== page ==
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WCIT ITU Conf Site Disrupted – Hackers Claim Responsibility

ITUFrom the 'Is it really a DoS'?

We've all been to plenty of tech conferences where connectivity is less than optimal. Thankfully that has become less of an issue in recent years, even as wireless speeds have grown. That's why news coming out of the World Conference on International Telecommunications (WCIT) today really sounded strange to me.

The WCIT conference in Dubai is the one where (apparently) the UN is trying to 'seize' control of the Internet.

The news today is that one of the ITU websites was 'interrupted' late Wednesday.

"As a contingency measure, network traffic was redirected to a backup website hosted in another geographical region," the ITU stated. "ITU has noted a significant increase in network traffic generated by the worldwide attention around WCIT-12, and in particular, the public interest in conference documents and webcasts of conference proceedings. Some performance degradation was experienced for two hours before normal operation was restored."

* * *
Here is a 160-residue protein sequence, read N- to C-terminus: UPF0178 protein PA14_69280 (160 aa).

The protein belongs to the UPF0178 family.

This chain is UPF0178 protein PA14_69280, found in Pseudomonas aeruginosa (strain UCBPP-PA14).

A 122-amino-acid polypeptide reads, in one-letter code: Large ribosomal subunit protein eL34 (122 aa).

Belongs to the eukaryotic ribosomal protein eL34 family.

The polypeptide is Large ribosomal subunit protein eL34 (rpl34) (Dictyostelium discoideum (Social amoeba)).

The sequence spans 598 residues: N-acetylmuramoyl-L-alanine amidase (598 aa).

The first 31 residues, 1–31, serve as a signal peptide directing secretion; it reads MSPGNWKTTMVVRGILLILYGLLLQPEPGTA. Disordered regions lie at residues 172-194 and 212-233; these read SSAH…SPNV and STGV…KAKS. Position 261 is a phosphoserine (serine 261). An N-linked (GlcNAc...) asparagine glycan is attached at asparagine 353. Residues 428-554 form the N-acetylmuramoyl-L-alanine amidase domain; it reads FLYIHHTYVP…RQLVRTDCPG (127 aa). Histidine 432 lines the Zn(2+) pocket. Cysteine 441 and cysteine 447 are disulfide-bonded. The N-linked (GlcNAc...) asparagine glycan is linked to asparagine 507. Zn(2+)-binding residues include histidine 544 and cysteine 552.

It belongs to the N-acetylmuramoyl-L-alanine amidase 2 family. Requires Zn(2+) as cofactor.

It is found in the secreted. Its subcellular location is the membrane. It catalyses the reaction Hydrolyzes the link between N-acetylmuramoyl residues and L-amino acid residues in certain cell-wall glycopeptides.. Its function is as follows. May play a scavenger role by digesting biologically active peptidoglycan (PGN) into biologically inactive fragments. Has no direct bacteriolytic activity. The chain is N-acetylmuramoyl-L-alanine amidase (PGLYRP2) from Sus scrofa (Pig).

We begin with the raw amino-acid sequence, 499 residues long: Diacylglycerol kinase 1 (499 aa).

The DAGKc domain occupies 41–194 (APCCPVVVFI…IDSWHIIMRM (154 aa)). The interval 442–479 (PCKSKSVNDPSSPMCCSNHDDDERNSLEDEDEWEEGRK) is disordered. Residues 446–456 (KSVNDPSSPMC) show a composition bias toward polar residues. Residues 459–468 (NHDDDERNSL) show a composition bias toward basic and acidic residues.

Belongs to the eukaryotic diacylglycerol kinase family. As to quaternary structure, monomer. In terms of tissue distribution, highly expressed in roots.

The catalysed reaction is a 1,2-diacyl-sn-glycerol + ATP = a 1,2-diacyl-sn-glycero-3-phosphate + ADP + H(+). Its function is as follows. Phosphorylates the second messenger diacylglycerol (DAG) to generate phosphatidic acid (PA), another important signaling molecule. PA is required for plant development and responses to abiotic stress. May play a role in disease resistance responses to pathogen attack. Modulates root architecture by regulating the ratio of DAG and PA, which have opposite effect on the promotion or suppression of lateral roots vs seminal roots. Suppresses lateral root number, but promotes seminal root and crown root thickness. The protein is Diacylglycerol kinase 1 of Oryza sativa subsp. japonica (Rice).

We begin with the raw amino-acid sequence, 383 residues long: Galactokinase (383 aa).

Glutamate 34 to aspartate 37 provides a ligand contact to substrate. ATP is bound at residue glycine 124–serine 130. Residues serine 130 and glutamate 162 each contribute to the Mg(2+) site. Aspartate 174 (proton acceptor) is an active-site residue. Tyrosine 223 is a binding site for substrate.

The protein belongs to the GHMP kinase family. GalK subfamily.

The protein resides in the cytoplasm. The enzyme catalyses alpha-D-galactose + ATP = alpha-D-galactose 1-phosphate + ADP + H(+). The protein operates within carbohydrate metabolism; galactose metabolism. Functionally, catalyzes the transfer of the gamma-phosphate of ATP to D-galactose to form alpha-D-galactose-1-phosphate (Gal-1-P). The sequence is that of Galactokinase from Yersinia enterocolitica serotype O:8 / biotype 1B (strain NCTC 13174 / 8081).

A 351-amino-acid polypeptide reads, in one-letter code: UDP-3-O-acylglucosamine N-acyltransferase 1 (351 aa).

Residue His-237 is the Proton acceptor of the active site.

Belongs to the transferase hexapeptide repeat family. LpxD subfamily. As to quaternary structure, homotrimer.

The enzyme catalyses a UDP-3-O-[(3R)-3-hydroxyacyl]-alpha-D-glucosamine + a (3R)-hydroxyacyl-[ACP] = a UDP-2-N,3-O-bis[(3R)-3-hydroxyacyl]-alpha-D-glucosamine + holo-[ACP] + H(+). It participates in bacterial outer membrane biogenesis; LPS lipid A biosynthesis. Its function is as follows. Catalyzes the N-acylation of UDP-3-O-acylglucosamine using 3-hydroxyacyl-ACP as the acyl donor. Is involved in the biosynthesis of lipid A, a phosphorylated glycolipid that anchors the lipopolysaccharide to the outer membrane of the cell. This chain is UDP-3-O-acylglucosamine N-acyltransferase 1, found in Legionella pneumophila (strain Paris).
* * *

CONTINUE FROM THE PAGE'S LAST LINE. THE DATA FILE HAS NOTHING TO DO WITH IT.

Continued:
Ok none of that is all that strange. Lots of users, they didn't have the right capacity so they had to shift right?

Well except for the fact that the WCIT is now claiming that hacker groups claimed responsibility for the outage and traffic surge.

Umm ok.

The reality is that an organization that is trying to 'control' the Internet should understand the realities of the modern Internet. Traffic bursts or even Distributed Denial of Service (DDoS) attacks are not uncommon for any website. I'd suggest that the ITU, as well as any large political organization, should leverage the power of the cloud and multiple availability zones – ALWAYS. That's not something new that's just a good best practice.

What's also particularly ironic is that various organizations around the world have argued that the WTIC proceedings have been happening in private, behind closed doors. Those same websites that hackers allegedly interrupted seem to suggest otherwise, providing public available materials and access to those proceedings.

Don't get me wrong, I'm personally no fan of UN control, intervention or oversight of the Internet, I'm just sayin….

Sean Michael Kerner is a senior editor at InternetNews.com, the news service of the IT Business Edge Network, the network for technology professionals Follow him on Twitter @TechJournalist.

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